It seems to me that my highest weight, which recently occurred during one of the most miserable periods of my life (not to mention a period where I was coming off a diet) and was accompanied by extreme stress, a job I hated and which made me hate myself, and regular excursions of stuffing myself, is probably not normal for me. I’m currently on a diet; you can’t really tell much from that. So what is my “natural weight”?

When I was going into my junior year in high school, we moved away from the town I had always lived in, and this transition was pretty hard on me. At some point years prior, I had learned to deal with stress by overeating, and I continued to do so. When the move was complete, I weighed myself and found that I had reached my highest weight yet–206 lbs.–and was having to buy plus-size clothes for the first time. This “shocking” number propelled me into a fairly strict diet and I lost down to 169 lbs., as I mentioned previously. Other transitions–attempts at both intuitive eating and twelve-step Overeaters Anonymous-style programs, college, marriage, another move, more diets, etc.–have since made my weight history so chaotic and transitory that I don’t really think it provides me with much useful information.

So, looking back on my life, I think the last time my weight was relatively stable was around my sophomore year in high school. I remember wearing Gap and Levi’s jeans in around a size 14 at that time, and shirts or knit pants in a size large. I still don’t know how “representative” this is, because even then I can remember (for example) alternating between lunches of either a sandwich of diet American cheese on diet bread with some carrots on the side, or a blue slushie and giant chocolate chip cookie from the “junk food line” in the cafeteria. (My weight stayed about the same either way from what I remember.) So my eating was not exactly sane and stable then either, which is kind of sad to realize. But it’s the closest thing I have to a baseline, I think.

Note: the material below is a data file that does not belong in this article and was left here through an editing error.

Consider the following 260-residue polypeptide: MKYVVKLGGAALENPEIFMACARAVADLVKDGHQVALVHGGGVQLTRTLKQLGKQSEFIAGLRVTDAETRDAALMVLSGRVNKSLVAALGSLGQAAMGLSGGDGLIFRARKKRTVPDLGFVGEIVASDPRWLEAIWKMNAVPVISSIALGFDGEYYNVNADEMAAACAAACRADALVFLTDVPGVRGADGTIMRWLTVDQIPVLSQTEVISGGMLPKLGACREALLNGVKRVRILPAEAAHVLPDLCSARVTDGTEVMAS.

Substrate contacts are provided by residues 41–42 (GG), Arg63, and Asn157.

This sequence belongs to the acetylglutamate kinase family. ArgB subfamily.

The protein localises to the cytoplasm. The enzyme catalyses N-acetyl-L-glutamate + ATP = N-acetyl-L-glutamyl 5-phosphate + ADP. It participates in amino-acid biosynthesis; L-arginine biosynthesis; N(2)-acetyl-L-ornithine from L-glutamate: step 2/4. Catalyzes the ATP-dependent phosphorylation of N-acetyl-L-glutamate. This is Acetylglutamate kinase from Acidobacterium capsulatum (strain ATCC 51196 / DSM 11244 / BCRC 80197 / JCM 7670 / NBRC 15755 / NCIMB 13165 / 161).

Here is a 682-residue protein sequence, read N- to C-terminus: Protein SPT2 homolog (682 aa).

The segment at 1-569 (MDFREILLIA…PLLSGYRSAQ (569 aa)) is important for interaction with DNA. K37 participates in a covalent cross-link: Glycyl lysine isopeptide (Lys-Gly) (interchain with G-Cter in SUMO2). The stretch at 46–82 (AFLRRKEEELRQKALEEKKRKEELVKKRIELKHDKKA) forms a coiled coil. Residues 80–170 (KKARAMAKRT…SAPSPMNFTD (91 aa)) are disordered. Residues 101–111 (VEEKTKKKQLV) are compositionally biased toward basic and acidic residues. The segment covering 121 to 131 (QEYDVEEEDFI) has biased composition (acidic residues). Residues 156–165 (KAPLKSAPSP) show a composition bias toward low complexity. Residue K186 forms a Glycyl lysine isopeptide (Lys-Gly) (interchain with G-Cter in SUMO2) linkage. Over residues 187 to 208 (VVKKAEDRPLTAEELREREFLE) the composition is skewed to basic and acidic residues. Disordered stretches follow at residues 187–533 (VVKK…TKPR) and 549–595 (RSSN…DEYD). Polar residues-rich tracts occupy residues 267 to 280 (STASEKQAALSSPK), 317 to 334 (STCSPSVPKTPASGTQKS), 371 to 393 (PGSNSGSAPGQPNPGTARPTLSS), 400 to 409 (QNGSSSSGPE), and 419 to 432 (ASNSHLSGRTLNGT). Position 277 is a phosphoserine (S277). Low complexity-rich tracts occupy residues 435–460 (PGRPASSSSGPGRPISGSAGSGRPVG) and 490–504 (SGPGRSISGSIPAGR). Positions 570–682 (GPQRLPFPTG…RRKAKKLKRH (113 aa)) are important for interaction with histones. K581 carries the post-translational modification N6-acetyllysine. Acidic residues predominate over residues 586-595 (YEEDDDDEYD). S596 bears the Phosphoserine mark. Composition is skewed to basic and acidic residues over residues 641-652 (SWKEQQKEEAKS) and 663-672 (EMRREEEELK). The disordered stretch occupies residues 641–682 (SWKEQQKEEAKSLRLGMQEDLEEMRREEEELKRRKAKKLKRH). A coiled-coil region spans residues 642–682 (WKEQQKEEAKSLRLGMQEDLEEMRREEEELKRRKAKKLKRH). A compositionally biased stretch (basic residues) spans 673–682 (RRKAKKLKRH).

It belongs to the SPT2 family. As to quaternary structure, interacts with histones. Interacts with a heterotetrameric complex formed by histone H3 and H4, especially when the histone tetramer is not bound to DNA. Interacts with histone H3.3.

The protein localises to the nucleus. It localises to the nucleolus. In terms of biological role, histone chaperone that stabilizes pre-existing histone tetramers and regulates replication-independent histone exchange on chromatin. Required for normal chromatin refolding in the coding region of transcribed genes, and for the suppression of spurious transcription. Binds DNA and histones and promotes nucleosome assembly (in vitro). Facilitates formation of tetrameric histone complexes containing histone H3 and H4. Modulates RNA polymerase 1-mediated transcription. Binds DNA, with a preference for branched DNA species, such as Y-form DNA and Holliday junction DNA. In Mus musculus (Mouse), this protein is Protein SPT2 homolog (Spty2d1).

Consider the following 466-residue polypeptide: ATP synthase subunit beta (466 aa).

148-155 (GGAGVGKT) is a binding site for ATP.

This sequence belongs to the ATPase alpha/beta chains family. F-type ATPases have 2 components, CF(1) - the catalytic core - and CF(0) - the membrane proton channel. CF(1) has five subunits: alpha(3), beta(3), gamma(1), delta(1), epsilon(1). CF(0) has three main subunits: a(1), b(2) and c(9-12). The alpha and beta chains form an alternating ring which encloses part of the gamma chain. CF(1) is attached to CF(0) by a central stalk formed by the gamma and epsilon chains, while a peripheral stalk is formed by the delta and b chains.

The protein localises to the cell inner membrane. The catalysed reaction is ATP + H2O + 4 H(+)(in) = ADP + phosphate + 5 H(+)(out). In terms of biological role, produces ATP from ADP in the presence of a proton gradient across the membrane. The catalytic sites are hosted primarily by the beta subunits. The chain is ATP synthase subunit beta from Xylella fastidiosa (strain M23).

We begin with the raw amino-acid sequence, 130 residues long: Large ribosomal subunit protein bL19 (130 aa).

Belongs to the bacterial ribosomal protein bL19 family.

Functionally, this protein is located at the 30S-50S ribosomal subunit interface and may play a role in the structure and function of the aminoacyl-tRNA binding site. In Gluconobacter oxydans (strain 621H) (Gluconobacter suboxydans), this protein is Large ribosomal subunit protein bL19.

Taking possible vanity sizing since that time into account, along with the fact that I have a lot more muscle mass now, I would guess that I wear a similar size now and that therefore my current weight is close to or a little below what was originally my “natural weight.” Of course who knows what has happened to my body’s “original natural weight”; I’ve dieted so many times since then that the current number may have little bearing on the “original” number. But there is sort of a neat symmetry and logic to the idea that I was a naturally chubby kid (I wasn’t all that fat, though I always felt gargantuan, and felt set apart as the “fat kid” from day one) and now perhaps I am a naturally chubby adult.